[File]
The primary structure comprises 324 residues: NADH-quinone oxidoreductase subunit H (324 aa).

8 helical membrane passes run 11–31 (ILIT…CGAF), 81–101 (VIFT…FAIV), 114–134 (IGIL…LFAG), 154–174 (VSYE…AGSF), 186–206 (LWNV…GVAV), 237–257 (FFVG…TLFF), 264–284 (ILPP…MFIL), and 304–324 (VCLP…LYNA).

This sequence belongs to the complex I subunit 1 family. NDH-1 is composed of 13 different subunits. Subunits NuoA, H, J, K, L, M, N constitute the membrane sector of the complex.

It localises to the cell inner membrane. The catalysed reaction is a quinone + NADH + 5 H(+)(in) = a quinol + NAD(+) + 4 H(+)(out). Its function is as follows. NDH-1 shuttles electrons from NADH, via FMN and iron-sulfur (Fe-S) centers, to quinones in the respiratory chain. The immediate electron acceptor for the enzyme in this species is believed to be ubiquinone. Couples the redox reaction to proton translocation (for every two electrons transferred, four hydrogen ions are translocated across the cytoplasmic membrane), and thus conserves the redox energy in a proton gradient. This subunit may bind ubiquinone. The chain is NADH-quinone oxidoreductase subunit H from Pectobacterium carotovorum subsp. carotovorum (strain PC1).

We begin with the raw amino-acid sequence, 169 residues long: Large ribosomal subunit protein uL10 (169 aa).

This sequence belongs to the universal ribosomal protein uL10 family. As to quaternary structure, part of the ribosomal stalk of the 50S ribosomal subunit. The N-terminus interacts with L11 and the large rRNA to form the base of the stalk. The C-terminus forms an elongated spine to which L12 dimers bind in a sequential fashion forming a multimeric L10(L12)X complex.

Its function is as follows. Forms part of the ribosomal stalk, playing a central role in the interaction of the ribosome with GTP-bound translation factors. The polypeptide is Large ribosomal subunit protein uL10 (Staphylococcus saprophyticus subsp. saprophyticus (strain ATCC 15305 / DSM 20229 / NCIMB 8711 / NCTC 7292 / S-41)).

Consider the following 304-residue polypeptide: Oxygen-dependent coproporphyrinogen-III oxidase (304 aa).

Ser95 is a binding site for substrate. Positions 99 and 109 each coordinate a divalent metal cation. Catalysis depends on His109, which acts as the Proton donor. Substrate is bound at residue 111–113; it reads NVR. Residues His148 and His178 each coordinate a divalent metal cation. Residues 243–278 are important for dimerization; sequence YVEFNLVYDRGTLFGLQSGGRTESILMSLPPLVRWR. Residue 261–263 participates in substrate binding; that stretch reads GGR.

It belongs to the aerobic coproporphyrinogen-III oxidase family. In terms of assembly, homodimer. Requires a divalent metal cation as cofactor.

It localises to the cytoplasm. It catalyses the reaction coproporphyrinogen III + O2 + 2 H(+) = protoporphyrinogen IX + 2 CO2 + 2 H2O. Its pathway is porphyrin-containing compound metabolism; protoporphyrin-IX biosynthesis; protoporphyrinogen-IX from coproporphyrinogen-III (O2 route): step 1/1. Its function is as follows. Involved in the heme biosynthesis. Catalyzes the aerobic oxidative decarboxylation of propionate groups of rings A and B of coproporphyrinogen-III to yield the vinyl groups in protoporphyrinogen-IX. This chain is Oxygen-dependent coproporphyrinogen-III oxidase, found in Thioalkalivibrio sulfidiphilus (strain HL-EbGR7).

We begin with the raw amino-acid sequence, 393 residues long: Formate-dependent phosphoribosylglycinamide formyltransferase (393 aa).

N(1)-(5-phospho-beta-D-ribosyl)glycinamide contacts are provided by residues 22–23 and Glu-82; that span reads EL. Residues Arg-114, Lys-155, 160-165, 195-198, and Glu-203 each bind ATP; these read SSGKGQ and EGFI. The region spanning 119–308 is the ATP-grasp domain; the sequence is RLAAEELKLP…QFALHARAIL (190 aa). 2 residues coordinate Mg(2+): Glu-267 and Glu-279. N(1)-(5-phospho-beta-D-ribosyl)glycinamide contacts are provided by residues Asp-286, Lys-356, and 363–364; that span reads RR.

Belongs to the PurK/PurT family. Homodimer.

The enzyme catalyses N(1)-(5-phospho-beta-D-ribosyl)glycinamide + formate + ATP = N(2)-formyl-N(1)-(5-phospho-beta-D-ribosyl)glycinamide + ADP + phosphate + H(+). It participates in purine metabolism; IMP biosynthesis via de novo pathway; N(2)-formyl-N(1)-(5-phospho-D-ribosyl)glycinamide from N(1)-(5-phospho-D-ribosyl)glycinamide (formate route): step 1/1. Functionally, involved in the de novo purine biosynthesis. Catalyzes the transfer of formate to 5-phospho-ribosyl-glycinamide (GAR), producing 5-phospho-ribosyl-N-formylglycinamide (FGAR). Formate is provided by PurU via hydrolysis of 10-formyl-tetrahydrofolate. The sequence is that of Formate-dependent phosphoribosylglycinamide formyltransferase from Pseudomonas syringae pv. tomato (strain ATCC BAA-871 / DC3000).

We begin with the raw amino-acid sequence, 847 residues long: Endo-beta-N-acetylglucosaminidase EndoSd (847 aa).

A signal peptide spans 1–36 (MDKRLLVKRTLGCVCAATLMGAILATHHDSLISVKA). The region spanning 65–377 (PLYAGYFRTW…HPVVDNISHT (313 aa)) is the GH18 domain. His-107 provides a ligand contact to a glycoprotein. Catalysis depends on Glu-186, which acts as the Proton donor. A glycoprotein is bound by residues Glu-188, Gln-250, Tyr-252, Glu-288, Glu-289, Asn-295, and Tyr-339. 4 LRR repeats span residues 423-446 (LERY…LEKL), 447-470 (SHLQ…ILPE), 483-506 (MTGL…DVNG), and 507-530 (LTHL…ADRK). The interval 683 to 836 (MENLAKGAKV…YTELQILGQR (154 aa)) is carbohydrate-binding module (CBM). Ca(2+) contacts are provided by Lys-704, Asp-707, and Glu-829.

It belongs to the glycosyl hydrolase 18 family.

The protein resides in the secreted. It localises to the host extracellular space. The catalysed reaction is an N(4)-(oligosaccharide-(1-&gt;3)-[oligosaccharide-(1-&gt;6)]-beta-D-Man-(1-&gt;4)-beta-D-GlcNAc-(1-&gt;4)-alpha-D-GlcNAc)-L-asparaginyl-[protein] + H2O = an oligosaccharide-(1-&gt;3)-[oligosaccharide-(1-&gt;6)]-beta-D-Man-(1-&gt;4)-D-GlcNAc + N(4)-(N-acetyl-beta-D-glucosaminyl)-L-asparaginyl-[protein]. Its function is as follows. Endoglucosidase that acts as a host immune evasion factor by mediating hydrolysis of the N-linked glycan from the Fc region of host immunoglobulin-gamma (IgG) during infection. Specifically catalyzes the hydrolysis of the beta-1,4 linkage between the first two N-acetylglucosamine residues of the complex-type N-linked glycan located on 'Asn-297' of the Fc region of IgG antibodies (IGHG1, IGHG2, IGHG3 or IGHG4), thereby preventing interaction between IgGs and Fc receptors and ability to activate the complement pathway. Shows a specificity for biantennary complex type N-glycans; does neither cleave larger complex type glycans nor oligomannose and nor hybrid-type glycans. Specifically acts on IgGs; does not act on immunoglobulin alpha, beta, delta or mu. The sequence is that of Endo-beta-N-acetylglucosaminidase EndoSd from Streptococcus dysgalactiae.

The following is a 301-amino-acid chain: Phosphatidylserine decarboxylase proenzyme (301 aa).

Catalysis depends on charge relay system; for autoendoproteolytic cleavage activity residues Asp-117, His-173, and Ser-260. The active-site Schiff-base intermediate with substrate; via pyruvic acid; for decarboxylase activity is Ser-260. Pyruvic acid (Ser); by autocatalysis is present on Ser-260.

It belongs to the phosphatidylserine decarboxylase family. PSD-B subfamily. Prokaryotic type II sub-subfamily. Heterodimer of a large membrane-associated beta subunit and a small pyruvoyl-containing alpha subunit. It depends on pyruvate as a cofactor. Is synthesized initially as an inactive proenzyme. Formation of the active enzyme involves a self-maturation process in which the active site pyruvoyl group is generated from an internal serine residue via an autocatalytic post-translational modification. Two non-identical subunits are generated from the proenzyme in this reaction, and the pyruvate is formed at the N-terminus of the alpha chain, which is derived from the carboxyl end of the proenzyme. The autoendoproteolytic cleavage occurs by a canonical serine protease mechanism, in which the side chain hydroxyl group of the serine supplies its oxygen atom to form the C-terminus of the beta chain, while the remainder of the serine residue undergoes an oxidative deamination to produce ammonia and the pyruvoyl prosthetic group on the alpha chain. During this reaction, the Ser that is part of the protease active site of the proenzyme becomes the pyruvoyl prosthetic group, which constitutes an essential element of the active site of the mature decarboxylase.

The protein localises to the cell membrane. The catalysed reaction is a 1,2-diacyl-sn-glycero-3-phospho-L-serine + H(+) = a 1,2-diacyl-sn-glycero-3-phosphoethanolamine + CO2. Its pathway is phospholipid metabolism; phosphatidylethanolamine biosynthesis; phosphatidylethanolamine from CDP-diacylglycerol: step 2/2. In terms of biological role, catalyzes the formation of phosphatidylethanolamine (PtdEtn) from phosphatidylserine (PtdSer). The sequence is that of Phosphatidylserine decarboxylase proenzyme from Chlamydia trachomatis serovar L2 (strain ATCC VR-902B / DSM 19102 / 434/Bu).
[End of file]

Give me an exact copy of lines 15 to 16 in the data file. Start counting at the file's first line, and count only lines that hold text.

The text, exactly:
The enzyme catalyses N(1)-(5-phospho-beta-D-ribosyl)glycinamide + formate + ATP = N(2)-formyl-N(1)-(5-phospho-beta-D-ribosyl)glycinamide + ADP + phosphate + H(+). It participates in purine metabolism; IMP biosynthesis via de novo pathway; N(2)-formyl-N(1)-(5-phospho-D-ribosyl)glycinamide from N(1)-(5-phospho-D-ribosyl)glycinamide (formate route): step 1/1. Functionally, involved in the de novo purine biosynthesis. Catalyzes the transfer of formate to 5-phospho-ribosyl-glycinamide (GAR), producing 5-phospho-ribosyl-N-formylglycinamide (FGAR). Formate is provided by PurU via hydrolysis of 10-formyl-tetrahydrofolate. The sequence is that of Formate-dependent phosphoribosylglycinamide formyltransferase from Pseudomonas syringae pv. tomato (strain ATCC BAA-871 / DC3000).

We begin with the raw amino-acid sequence, 847 residues long: Endo-beta-N-acetylglucosaminidase EndoSd (847 aa).